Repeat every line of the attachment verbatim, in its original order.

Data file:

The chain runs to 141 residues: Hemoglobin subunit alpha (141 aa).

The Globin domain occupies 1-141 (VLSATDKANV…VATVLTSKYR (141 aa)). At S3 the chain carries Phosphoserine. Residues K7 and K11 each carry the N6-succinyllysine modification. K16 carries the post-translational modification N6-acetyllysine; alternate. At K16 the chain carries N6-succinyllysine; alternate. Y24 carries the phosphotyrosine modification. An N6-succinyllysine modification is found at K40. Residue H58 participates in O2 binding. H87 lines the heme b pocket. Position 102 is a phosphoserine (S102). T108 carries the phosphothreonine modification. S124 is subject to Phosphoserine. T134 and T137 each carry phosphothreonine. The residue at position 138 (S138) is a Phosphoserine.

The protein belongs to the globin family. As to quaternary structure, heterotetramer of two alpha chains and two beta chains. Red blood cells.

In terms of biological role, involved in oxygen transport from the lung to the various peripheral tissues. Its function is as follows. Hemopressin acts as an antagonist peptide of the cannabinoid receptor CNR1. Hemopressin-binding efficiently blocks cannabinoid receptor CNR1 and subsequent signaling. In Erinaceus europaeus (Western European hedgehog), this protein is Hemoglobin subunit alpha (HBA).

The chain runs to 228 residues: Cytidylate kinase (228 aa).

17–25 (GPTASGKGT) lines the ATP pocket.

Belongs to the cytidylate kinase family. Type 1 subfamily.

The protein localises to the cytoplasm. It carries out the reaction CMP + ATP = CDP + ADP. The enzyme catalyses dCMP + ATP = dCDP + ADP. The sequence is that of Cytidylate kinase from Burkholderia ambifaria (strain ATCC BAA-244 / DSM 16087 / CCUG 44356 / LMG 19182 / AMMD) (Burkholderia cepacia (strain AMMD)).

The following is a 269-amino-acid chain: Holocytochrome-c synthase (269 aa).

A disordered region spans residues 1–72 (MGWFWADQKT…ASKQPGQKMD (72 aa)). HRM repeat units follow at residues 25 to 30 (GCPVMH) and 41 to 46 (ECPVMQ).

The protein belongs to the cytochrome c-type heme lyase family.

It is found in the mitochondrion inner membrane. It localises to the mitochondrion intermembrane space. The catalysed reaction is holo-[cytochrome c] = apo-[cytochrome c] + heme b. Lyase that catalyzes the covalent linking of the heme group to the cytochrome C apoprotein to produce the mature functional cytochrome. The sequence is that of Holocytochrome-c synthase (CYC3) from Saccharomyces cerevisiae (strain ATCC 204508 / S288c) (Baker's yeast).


The chain runs to 141 residues: Hemoglobin subunit alpha (141 aa).

The Globin domain occupies 1-141 (VLSATDKANV…VATVLTSKYR (141 aa)). At S3 the chain carries Phosphoserine. Residues K7 and K11 each carry the N6-succinyllysine modification. K16 carries the post-translational modification N6-acetyllysine; alternate. At K16 the chain carries N6-succinyllysine; alternate. Y24 carries the phosphotyrosine modification. An N6-succinyllysine modification is found at K40. Residue H58 participates in O2 binding. H87 lines the heme b pocket. Position 102 is a phosphoserine (S102). T108 carries the phosphothreonine modification. S124 is subject to Phosphoserine. T134 and T137 each carry phosphothreonine. The residue at position 138 (S138) is a Phosphoserine.

The protein belongs to the globin family. As to quaternary structure, heterotetramer of two alpha chains and two beta chains. Red blood cells.

In terms of biological role, involved in oxygen transport from the lung to the various peripheral tissues. Its function is as follows. Hemopressin acts as an antagonist peptide of the cannabinoid receptor CNR1. Hemopressin-binding efficiently blocks cannabinoid receptor CNR1 and subsequent signaling. In Erinaceus europaeus (Western European hedgehog), this protein is Hemoglobin subunit alpha (HBA).

The chain runs to 228 residues: Cytidylate kinase (228 aa).

17–25 (GPTASGKGT) lines the ATP pocket.

Belongs to the cytidylate kinase family. Type 1 subfamily.

The protein localises to the cytoplasm. It carries out the reaction CMP + ATP = CDP + ADP. The enzyme catalyses dCMP + ATP = dCDP + ADP. The sequence is that of Cytidylate kinase from Burkholderia ambifaria (strain ATCC BAA-244 / DSM 16087 / CCUG 44356 / LMG 19182 / AMMD) (Burkholderia cepacia (strain AMMD)).

The following is a 269-amino-acid chain: Holocytochrome-c synthase (269 aa).

A disordered region spans residues 1–72 (MGWFWADQKT…ASKQPGQKMD (72 aa)). HRM repeat units follow at residues 25 to 30 (GCPVMH) and 41 to 46 (ECPVMQ).

The protein belongs to the cytochrome c-type heme lyase family.

It is found in the mitochondrion inner membrane. It localises to the mitochondrion intermembrane space. The catalysed reaction is holo-[cytochrome c] = apo-[cytochrome c] + heme b. Lyase that catalyzes the covalent linking of the heme group to the cytochrome C apoprotein to produce the mature functional cytochrome. The sequence is that of Holocytochrome-c synthase (CYC3) from Saccharomyces cerevisiae (strain ATCC 204508 / S288c) (Baker's yeast).